What is a Broker of Record Letter?
In the insurance business, a broker of record letter or agent of record letter is basically a letter of authorization that you, as the insured can use to fire your existing agent and hire a new agent to handle your business insurance with the insurance company you currently have. Often this is done on the renewal date, but in some instances, you can transfer authority to a new agent mid-term. The broker of record letter gives you, the insured, the power to select who you want your broker or agent to be.
The most common trigger for a broker of record letter or change of authorization is when you, the business owner is shopping around your business insurance renewal for a better price. Here’s an example of how it unfolds. Agent #1 submits your account to an insurance company for a quote. Another agent your working with, we’ll call them Agent #2 goes to that same insurance company and finds out they are what we call blocked from getting a quote. This is because insurance companies will only work with one agent or broker to issue quotes. So Agent #2 approaches you and asks you to sign a broker of record letter to authorize them to get a quote from this insurer. If you sign that letter you are effectively tossing out agent #1 and replacing them with Agent #2 to get that quote, and this is where BOR letters can get sticky, and where I recommend caution.
Let me take a step back. I highly recommend that you select who you want your agent or broker to be first when it comes to your business insurance. By putting your account out to bid with multiple brokers you allow the insurance company with the lowest quote to select the broker you will work with this upcoming policy term.
I’ve done another video on why this may not be in your best interest and you can view that here.
What about Broker of Record Letters in the Middle of a Policy Term?
There are situations when an insured becomes really dissatisfied with their agent. Certificates are not issued promptly, customer service is terrible, and the relationship has broken down terribly. This is when the insured can select a new agent to represent them with their current insurance company and take over the servicing of their account. This is also achieved by signing a broker of record letter.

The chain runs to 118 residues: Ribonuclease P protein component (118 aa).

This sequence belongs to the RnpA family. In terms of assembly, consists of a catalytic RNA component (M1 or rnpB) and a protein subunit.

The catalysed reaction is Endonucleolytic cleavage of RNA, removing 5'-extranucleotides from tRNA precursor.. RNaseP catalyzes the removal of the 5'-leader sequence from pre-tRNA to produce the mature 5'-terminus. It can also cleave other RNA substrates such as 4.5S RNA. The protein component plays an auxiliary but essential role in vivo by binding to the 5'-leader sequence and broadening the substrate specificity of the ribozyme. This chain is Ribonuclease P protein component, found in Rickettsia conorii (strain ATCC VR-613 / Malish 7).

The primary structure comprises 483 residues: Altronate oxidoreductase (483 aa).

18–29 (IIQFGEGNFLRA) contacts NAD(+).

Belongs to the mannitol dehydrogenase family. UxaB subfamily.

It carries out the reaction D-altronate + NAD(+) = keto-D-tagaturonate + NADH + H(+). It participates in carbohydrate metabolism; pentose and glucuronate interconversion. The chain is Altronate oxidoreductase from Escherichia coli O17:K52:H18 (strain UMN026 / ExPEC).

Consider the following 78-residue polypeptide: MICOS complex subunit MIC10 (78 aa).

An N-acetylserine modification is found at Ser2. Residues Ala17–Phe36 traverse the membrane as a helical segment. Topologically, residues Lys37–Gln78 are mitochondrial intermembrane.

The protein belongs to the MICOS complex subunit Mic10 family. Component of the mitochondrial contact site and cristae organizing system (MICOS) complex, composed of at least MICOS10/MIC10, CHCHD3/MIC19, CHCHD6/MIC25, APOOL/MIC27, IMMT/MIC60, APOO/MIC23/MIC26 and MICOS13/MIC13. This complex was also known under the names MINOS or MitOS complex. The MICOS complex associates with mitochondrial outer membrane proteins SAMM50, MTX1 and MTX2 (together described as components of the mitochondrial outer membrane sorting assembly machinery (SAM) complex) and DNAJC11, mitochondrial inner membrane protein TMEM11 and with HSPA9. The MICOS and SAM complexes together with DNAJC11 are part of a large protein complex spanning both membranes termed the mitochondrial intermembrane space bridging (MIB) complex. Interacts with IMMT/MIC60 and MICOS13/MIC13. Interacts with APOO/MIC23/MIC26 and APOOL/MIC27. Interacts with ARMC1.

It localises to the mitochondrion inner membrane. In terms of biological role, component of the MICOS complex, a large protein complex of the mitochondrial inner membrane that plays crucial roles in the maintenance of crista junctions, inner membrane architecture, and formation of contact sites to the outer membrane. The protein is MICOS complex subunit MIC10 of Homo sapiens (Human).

Be cautioned, some insurers will not accept mid-term broker of record letters, which is really unfortunate, because if the situation you’re in is dire, then the new broker will likely need to move you to a new insurance company and that makes life difficult on everyone.
Now, sometimes these authorization letters can be used in a manner that’s not professional so caution is needed when a new broker you’re working with to get quotes asks you to sign one. Some unscrupulous insurance brokers will try and slip this letter in front of a client, ask them to sign it, and not give them any explanation of what it is, or what it does, or what will happen next.
If that happens, your current broker will be informed that they are being removed from getting a quote with that particular insurance company. This will of course lead to a phone call or visit from that broker who feels threatened or has their feelings hurt. If you don’t intend on firing your current broker – don’t do this as it really will disrupt your relationship with them.
The second reason is that if you do sign the broker of record you’re causing some disruption with the underwriter at this insurance company that you’re trying to get a quote from – they now think – “what’s going on here? Is my quote only going to be used as leverage against other underwriters to lower the price? What broker has control of this account? Is it just about the price, is there no relationship here?”
The point is that if not handled properly by the new agent, that disruption and the questions the underwriter is asking will not lead to a great quote. That’s basic human nature.
Here’s the bottom line.
The broker of record letter is your tool to select what agent you want to work with getting quotes and managing your account. That power should be handled properly so that you’re selecting the right agent first.
You should ask yourself, before signing over authority, does the agent you’re selecting have the service capacity to manage your account? Do they offer tools and resources outside of just a policy to help you manage risk? Are they an expert in their field? Do they have expertise in your industry? Do they have positive testimonials and reviews? Most of all do you like and trust the agent you’re selecting?
Have other questions regarding business insurance or risk management? I love helping business owners with their protection program, so I’d love to speak with you, feel free to give me a call or drop me an email.